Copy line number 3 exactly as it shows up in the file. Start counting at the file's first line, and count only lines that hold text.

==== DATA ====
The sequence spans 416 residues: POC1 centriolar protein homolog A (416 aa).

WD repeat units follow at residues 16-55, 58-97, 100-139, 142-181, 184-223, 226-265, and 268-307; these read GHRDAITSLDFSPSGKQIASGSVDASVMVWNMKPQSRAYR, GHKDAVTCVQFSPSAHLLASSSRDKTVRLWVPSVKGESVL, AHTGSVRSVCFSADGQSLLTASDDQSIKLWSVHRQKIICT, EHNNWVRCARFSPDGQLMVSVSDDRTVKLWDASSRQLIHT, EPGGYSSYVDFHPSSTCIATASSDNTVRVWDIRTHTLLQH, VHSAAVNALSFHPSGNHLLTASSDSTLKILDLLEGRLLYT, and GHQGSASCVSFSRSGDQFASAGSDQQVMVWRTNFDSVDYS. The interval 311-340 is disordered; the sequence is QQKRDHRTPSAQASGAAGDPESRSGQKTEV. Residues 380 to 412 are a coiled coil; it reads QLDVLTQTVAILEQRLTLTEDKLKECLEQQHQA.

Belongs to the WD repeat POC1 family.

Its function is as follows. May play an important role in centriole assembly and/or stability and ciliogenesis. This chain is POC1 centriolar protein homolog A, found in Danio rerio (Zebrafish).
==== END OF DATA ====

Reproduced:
Belongs to the WD repeat POC1 family.